Pilotless passenger aircraft are already within touching distance: the ASTRAEA programme is an industrial consortium with the Civil Aviation Authority. It is leading pioneering research into the use of UAS in civil airspace.
Technology in action: Surveillance and monitoring
Google partnered with the World Wildlife Fund (WWF) to provide $5 million to fund unmanned systems to help protect endangered species such as rhinos, tigers and elephants.
Small autonomous aircraft purchased with the grant will allow the WWF to identify poachers and track animals via smart radio tags. With research showing a significant increase in the number of animals that fall victim to attacks from poachers, this technology will make a significant contribution in safeguarding the future of endangered species.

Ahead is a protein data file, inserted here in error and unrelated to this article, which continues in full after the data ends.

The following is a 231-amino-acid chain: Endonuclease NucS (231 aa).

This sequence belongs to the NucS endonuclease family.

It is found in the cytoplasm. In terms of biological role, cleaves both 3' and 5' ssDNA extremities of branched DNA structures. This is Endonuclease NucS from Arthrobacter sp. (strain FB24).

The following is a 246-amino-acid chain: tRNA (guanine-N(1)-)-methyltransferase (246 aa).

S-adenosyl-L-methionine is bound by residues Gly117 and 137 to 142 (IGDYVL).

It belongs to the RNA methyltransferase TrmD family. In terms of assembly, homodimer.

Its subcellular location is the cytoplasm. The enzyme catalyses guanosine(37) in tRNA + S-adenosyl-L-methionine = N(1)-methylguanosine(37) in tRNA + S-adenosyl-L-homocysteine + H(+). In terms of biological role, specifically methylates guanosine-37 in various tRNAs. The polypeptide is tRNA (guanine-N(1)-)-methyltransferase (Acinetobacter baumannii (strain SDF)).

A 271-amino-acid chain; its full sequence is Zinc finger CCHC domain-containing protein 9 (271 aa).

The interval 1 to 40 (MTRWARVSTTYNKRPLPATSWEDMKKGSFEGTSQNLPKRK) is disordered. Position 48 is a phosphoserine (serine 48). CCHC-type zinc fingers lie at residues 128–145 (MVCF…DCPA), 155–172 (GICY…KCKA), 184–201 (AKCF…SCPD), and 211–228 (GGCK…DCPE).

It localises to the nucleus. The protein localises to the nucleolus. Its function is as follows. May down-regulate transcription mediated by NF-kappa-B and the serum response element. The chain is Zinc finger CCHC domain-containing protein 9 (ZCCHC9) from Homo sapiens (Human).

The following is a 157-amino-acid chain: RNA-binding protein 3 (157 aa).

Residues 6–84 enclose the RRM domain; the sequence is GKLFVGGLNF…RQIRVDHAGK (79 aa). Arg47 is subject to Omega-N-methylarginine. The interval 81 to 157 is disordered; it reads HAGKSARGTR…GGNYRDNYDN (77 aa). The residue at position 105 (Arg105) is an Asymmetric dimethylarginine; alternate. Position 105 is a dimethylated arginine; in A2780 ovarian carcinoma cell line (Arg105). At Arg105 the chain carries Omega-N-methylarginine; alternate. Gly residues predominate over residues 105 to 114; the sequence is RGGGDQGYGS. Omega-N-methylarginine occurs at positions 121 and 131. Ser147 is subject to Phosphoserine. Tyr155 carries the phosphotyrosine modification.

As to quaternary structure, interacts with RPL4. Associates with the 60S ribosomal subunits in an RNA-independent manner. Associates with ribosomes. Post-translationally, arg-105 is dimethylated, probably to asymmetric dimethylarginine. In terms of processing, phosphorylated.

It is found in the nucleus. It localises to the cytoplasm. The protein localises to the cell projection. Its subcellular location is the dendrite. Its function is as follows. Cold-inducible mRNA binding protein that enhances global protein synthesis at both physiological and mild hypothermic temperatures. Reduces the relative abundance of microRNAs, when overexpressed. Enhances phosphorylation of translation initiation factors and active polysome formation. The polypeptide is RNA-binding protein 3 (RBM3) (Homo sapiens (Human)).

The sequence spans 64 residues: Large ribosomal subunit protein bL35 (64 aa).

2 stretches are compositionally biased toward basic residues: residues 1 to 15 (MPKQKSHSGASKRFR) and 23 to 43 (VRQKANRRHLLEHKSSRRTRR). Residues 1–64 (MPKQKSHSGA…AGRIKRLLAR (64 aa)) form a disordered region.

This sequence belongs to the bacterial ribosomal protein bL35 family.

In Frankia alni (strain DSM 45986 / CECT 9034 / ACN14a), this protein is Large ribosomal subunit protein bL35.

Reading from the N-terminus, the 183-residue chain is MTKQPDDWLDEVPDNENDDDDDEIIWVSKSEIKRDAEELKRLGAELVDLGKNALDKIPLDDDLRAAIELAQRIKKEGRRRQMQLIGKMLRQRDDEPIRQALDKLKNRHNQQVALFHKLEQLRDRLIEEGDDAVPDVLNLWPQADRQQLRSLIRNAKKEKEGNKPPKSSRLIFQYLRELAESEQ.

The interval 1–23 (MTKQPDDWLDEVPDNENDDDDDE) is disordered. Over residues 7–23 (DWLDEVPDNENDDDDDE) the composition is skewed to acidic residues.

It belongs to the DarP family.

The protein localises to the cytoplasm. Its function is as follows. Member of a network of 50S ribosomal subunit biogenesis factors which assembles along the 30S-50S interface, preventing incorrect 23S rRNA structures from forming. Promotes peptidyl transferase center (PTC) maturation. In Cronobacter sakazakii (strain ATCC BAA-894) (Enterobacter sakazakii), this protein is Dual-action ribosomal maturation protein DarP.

The coordinated development and demonstration of key technologies and operating procedures will address both the technological and logistical challenges around transferring UAS technology to the civil sector. What is interesting is that while we all accept the automated DLR, there is still a significant societal shift that needs to occur for autonomous passenger aircraft to become acceptable, and the ethical, regulatory, legal and skills debate needs to mature too.
What is beyond doubt is that autonomous and intelligent systems are set to make a significant impact on our daily lives, in both work and leisure time.
We are on the cusp of great technological change and it is important to pay early attention to its development if we are not to miss critical commercial and social opportunities.
Global Intelligent Systems will take place 16-17 July 2013 in central London, bringing together industry, academia and Government. For further information, please visit: www.gisfarnborough.com